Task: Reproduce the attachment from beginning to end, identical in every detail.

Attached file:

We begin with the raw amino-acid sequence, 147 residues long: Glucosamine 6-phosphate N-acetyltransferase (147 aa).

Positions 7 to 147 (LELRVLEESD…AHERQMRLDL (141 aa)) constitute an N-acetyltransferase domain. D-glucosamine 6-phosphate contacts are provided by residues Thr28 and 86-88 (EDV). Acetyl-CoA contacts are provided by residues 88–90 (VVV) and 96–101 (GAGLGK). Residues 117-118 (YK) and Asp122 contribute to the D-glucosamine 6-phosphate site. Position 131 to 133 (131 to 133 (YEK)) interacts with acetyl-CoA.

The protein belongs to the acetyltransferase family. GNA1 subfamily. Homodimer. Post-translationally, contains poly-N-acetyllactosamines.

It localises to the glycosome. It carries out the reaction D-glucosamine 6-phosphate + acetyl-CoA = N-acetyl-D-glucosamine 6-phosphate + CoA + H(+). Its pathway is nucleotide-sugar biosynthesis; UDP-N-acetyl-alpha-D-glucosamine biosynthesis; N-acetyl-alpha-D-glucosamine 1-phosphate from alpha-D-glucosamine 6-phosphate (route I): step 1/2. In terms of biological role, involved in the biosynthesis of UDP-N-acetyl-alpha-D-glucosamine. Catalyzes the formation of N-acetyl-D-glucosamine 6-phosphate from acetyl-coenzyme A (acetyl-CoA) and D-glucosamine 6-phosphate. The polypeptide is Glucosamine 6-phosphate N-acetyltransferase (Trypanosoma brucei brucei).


We begin with the raw amino-acid sequence, 147 residues long: Glucosamine 6-phosphate N-acetyltransferase (147 aa).

Positions 7 to 147 (LELRVLEESD…AHERQMRLDL (141 aa)) constitute an N-acetyltransferase domain. D-glucosamine 6-phosphate contacts are provided by residues Thr28 and 86-88 (EDV). Acetyl-CoA contacts are provided by residues 88–90 (VVV) and 96–101 (GAGLGK). Residues 117-118 (YK) and Asp122 contribute to the D-glucosamine 6-phosphate site. Position 131 to 133 (131 to 133 (YEK)) interacts with acetyl-CoA.

The protein belongs to the acetyltransferase family. GNA1 subfamily. Homodimer. Post-translationally, contains poly-N-acetyllactosamines.

It localises to the glycosome. It carries out the reaction D-glucosamine 6-phosphate + acetyl-CoA = N-acetyl-D-glucosamine 6-phosphate + CoA + H(+). Its pathway is nucleotide-sugar biosynthesis; UDP-N-acetyl-alpha-D-glucosamine biosynthesis; N-acetyl-alpha-D-glucosamine 1-phosphate from alpha-D-glucosamine 6-phosphate (route I): step 1/2. In terms of biological role, involved in the biosynthesis of UDP-N-acetyl-alpha-D-glucosamine. Catalyzes the formation of N-acetyl-D-glucosamine 6-phosphate from acetyl-coenzyme A (acetyl-CoA) and D-glucosamine 6-phosphate. The polypeptide is Glucosamine 6-phosphate N-acetyltransferase (Trypanosoma brucei brucei).